Monday 20 April 2009

'Worst in the world'

Via Hector L MacQueen (Professor of Private Law and Co-Director, AHRC Research Centre Intellectual Property and Technology Law, Edinburgh) comes news of a note in Scottish Legal News on how UK copyright law has been rated the worst in the world. The extract, in relevant part, states:
"The UK's copyright legislation has been rated 'the worst by far' in a survey of 16 countries and as a result millions of unsuspecting consumers are being needlessly criminalised by out-of-date intellectual property laws. 
The Consumers International survey looked at how well each country's copyright law balances the interests of rights holders with those of consumers.

The UK first developed copyright law as long ago as the 16th century [this is arguable ...], but ... as singularly failed to keep up, beating the emerging economies of both Thailand and Argentina to last place.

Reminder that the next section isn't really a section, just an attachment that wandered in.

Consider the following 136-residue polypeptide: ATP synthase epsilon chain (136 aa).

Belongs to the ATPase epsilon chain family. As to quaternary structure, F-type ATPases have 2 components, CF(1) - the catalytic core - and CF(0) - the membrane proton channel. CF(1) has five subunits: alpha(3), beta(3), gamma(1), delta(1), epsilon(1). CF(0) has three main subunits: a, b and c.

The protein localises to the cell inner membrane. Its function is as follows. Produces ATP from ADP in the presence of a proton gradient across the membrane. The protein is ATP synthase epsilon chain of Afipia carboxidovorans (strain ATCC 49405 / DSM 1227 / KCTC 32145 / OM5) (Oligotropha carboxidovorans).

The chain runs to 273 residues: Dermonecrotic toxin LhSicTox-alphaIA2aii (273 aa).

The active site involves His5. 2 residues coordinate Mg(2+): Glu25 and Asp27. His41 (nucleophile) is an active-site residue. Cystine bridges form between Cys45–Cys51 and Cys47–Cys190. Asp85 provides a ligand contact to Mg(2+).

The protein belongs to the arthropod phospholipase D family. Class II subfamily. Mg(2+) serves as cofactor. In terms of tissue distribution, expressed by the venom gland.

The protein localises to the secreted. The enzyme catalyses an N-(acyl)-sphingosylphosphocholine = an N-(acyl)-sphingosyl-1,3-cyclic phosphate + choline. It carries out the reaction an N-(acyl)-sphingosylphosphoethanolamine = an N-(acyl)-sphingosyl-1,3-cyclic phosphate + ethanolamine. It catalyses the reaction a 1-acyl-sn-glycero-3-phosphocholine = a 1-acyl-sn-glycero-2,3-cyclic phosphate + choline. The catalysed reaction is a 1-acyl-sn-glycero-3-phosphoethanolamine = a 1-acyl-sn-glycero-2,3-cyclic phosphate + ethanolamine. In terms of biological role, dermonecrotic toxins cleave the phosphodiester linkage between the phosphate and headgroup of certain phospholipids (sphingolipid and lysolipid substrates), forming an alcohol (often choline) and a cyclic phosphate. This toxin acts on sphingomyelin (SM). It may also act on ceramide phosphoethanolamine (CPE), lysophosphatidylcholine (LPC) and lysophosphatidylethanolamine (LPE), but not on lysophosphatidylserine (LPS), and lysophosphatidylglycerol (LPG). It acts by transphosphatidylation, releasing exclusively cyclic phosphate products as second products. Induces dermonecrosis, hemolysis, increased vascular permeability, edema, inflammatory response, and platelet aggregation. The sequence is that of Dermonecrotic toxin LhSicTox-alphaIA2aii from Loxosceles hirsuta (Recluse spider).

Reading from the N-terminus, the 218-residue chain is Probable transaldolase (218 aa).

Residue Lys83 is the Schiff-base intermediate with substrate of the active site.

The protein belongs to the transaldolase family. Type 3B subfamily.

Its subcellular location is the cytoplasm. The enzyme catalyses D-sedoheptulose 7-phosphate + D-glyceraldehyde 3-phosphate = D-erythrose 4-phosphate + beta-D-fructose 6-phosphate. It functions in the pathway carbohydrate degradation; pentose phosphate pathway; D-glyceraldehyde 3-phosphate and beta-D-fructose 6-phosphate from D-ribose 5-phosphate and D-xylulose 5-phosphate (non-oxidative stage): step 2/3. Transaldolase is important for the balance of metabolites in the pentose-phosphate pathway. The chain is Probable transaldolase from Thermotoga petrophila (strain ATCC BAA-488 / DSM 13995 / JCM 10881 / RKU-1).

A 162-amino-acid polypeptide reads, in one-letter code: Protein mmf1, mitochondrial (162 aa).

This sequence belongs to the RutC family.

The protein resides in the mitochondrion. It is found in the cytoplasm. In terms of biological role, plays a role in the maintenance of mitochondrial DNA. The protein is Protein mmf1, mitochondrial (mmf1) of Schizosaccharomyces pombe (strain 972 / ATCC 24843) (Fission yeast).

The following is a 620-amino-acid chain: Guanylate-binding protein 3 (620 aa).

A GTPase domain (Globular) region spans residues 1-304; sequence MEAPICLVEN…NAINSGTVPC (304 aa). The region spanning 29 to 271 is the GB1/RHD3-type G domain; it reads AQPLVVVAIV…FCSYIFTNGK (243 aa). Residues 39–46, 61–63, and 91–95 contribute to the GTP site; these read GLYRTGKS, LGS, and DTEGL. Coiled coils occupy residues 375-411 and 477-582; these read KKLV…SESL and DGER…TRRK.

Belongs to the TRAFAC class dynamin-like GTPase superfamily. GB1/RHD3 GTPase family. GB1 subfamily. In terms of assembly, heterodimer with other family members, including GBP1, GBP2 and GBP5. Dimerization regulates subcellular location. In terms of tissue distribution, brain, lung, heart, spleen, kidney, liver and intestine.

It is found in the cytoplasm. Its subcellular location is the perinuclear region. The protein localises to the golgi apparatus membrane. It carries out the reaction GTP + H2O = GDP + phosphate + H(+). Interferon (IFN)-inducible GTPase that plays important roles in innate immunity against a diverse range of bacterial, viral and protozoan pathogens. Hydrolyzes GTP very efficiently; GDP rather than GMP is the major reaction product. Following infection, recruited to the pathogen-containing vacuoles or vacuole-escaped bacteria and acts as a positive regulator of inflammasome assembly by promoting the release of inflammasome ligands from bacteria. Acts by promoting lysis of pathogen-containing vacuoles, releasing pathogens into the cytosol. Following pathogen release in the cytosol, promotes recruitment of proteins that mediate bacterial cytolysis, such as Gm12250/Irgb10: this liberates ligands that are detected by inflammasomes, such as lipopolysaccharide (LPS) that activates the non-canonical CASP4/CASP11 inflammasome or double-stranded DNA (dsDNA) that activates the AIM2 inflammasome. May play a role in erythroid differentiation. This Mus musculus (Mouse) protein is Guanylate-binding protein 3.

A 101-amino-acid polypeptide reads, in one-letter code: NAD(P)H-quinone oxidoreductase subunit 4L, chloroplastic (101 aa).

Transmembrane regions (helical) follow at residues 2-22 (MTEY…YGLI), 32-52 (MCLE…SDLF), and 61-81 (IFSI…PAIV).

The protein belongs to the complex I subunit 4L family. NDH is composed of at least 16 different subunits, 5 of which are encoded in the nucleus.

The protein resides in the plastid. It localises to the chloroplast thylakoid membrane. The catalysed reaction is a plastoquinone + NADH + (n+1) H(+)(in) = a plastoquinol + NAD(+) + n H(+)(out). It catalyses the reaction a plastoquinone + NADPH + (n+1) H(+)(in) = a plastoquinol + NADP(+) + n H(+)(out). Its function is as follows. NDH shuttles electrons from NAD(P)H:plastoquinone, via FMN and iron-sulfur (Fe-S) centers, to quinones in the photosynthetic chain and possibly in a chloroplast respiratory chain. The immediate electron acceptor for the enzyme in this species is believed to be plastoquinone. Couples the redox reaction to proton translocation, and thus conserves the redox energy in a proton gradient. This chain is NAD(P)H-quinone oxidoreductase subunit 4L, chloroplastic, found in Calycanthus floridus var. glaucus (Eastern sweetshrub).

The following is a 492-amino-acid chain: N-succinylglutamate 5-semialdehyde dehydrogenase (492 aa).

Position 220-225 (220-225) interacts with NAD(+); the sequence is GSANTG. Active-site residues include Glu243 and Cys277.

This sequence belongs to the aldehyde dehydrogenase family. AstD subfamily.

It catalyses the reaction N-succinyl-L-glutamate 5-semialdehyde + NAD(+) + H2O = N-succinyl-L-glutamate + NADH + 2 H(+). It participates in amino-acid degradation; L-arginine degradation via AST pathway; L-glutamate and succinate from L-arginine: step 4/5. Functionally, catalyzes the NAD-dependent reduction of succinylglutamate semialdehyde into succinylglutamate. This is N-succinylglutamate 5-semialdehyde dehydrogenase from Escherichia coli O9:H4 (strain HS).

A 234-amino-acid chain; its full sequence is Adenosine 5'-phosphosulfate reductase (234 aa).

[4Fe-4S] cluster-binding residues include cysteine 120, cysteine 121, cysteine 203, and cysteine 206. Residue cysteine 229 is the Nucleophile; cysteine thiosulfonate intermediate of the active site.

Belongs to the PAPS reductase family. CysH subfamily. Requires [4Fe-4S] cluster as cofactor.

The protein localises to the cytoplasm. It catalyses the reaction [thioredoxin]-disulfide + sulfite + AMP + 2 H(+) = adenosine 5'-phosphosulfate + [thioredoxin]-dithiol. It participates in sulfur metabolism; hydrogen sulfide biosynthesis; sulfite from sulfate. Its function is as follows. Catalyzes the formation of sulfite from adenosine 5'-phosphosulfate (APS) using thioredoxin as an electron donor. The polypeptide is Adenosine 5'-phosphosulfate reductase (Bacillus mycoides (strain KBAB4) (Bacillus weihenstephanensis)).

It is currently a copyright violation to rip a CD that you own on to your PC or iPod ? even though over half of British consumers admit to doing it and think this type of copying is perfectly legal.

Consumer Focus is calling for the Government to introduce of a broad 'fair use' exception to UK copyright law which would be able to adapt to new technical environments over time - an approach already adopted by the US, who came fourth in the survey [broad exceptions: how do these stand vis-a-vis the Berne three-step test?].


A Fair Use exception to the law would protect copyright holders' exclusive rights, while providing exceptions to copying activities that cause no, or minimal economic harm to the rights holders.

This would cover instances where consumers copy to back up files, view at a more convenient time, play on a different device, or simply to share with family and friends".
This piece is a bit disappointing: are there not far better grounds upon which to condemn the UK copyright legislation?  Uncontrolled and unmanageable amendments and renumbering of provisions, bafflingly obscure and impenetrable drafting, the regular need to supplement the text with statutory instruments, the extraordinary arrangement of definitions and definition sections ...

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